Jurisdiction - China
China – Securing IP Through Employee Non-Compete Obligations.

2 March, 2013


IP protection in China requires the implementation of various strategies. The imposition of post-termination non-compete obligations on employees who have access to IP should be considered. This e-bulletin sets out the basic requirements to ensure the effectiveness of post-termination non-compete obligations.




The PRC Labour Contract Law specifically permits an employer to include post-termination non-compete obligations in labour contracts or confidentiality agreements with certain employees. Such clauses may prohibit an employee from working for one of the employer’s competitors, or from engaging in the same business as that of the employer, for a certain period of time following the termination of his/her labour contract with the employer.


Only senior management, senior technical staff and any other staff who have confidentiality obligations may be subjected to post-termination non-compete obligations. Moreover, the following requirements must be satisfied in order for such a clause to be valid:


  • the employer is required to pay the employee monthly compensation during the agreed non-compete period; and
  • the non-compete period may not be longer than two years in duration.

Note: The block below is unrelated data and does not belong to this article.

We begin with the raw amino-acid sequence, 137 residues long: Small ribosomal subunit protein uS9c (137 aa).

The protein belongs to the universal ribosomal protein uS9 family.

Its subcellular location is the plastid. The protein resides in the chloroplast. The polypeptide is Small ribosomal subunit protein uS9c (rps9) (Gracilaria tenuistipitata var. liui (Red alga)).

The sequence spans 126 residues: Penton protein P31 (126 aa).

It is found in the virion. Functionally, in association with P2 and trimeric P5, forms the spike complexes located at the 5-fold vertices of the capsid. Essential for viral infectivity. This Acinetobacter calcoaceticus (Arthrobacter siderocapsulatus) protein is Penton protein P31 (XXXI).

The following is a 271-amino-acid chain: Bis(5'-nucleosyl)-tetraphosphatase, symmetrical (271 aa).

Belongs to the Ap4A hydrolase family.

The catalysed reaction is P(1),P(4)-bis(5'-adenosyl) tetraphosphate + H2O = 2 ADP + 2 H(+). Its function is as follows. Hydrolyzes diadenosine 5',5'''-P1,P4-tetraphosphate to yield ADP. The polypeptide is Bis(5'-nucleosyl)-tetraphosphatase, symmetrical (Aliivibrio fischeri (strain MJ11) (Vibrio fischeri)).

The geographic area and specific scope of non-compete may be agreed between the parties. Although not explicitly required by law, such restrictions should be reasonable.




One of the trickier aspects of post-termination non-compete obligations has been the amount of compensation that must be offered. Until very recently, there was no national-level guidance on how much was enough. Although some local guidance was issued, parties in most areas in China were left to negotiate the amount. The risk for employers was that a labour arbitration tribunal or court would find a clause invalid due to insufficient compensation being specified. Contracts that were entered without specifying a particular amount ran the risk of enforcement issues when an ex-employee refused to accept the amount offered.


Recent interpretations from the PRC Supreme People’s Court (SPC) have now provided national-level guidance. The interpretations provide that if the amount of compensation is not specified in a post-termination non-compete clause, and the employee has duly performed his/her non-compete obligations, then the compensation for each month should be 30% of the employee’s average monthly salary over the previous twelve months. If such amount is lower than the local statutory minimum salary, then the compensation each month shall be equal to the local statutory minimum salary.


For clauses currently being negotiated, the 30% rule might be taken as the minimum allowable compensation for a post-termination non-compete clause to be valid. The parties would, of course, be free to agree to a higher compensation amount.


Early termination


The SPC interpretations also provide that:


  • An employee may terminate a non-compete clause if, for reasons attributable to the employer, the employer fails to pay the non-compete compensation for at least three months.
  • An employer may terminate a non-compete clause at any time, provided that the employee is offered additional compensation equal to three-months of the non-compete compensation.




For further information, please contact:
Betty Tam, Partner, Herbert Smith, Freehills


Karen Ip, Partner, Herbert Smith Freehills
Andrew Tortoishell, Partner, Herbert Smith, Freehills





Comments are closed.